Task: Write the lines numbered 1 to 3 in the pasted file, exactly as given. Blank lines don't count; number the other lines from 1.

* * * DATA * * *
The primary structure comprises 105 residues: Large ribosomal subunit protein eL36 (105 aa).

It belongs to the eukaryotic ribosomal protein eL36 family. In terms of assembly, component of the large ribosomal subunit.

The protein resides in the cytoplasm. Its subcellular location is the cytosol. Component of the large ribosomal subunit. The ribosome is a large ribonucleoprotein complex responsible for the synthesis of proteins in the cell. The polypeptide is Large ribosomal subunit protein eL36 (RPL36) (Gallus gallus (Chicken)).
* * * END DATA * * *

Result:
The primary structure comprises 105 residues: Large ribosomal subunit protein eL36 (105 aa).

It belongs to the eukaryotic ribosomal protein eL36 family. In terms of assembly, component of the large ribosomal subunit.

The protein resides in the cytoplasm. Its subcellular location is the cytosol. Component of the large ribosomal subunit. The ribosome is a large ribonucleoprotein complex responsible for the synthesis of proteins in the cell. The polypeptide is Large ribosomal subunit protein eL36 (RPL36) (Gallus gallus (Chicken)).